Toward a Biology Worthy of Life > The Unbearable Wholeness of Beings > Brief excerpt
A project by Stephen L. Talbott

Different languages apply to the live organism and the corpse (1)

Think of a living dog, then of a decomposing corpse. At the moment of death, all the living processes normally studied by the biologist rapidly disintegrate. The corpse remains subject to the same laws of physics and chemistry as the live dog, but now, with the cessation of life, we see those laws strictly in their own terms, without anything the life scientist is distinctively concerned about.

No biologist who had been speaking of the behavior of the living dog will now speak in the same way of the corpse's “behavior”. Nor will he refer to certain physical changes in the corpse as reflexes, just as he will never mention the corpse's responses to stimuli, or the functions of its organs, or the processes of development being undergone by the decomposing tissues.

Virtually the same collection of molecules exists in the canine cells during the moments immediately before and after death. But after the fateful transition no one will any longer think of genes as being regulated, nor will anyone refer to normal or proper chromosome functioning. No molecules will be said to guide other molecules to specific targets, and no molecules will be carrying signals, which is just as well because there will be no structures recognizing signals. Code, information, and communication, in their biological sense, will have disappeared from the scientist's vocabulary.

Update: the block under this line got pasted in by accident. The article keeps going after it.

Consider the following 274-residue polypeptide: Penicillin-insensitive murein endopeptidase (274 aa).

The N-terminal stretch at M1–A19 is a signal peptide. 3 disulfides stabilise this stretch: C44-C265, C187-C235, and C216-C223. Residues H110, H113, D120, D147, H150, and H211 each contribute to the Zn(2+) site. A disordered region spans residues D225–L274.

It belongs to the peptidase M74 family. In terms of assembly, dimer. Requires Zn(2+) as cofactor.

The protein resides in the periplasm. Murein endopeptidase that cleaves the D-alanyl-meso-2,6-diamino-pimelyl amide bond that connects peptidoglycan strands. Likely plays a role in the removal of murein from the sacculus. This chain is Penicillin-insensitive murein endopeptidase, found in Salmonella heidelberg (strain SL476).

The corpse will not produce errors in chromosome replication or in any other processes, and neither will it attempt error correction or the repair of damaged parts. More generally, the ideas of injury and healing will be absent. Molecules will not recruit other molecules in order to achieve particular tasks. No structures will inherit features from parent structures in the way that daughter cells inherit traits or tendencies from their parents, and no one will cite the plasticity or context-dependence of the corpse's adaptation to its environment.